Joey Chestnut declared ‘greatest athlete of all time’ after breaking his own world record for hot dog eating

·2 min read
Joey Chestnut won his 14th Nathan’s Famous Hot Dog Eating Contest on Sunday (AP)
Joey Chestnut won his 14th Nathan’s Famous Hot Dog Eating Contest on Sunday (AP)

Joey Chestnut broke his own world record to win his 14th Nathan’s Famous Hot Dog Eating Contest – a competition that’s become an American Fourth of July tradition.

Mr Chestnut consumed an astonishing 76 hot dogs in just 10 minutes on Sunday, breaking his previous record of 75 hot dogs consumed in the same timeframe.

“It just felt good,” said Mr Chestnut, a resident of Westfield, Indiana, when speaking to ESPN following his win. “Even if I was uncomfortable, having everybody cheer me and push me, it made me feel good.”

From the beginning of the competition, Mr Chestnut held a strong lead over all of the other competitors. The only other person close to Mr Chestnut was Geoffrey Esper, who consumed just 50 hot dogs in 10 minutes.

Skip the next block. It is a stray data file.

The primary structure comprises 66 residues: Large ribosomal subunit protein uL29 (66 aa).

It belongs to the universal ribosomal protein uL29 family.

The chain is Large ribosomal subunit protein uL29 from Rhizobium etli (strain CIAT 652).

The win encouraged fans to call Mr Chestnut the “greatest athlete of all time” – at least within the sport of eating hot dogs.

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But fans were left outraged during the competition after ESPN’s live feed of the event cut out multiple times during the broadcast.

The feed cut in and out during the last five minutes of the competition before going completely dark while Mr Chestnut consumed his 76th hot dog – depriving fans of watching the moment the man won.

“10 minutes, once a year, and you absolutely blew it, @espn,” one frustrated fan tweeted. “After all we’ve been through, we deserve to watch joey Chestnut without interruption.”

Michelle Lesco took the women’s title in the event after downing 30.75 hot dogs, which was about seven more than her closest competitor.

The annual Fourth of July competition normally takes place outside Nathan’s flagship hot dog shop in New York’s Coney Island.

But this year the event was held at Maimonides Park, a minor league baseball stadium in Brooklyn, to comply with any coronavirus restrictions. There were 5,000 spectators in attendance for the event.

Last year the event was held indoors with no in-person spectators due to Covid-19, and Mr Chestnut said he missed having that audience when competing.

“I’ve been looking forward to this all year,’’ he said.

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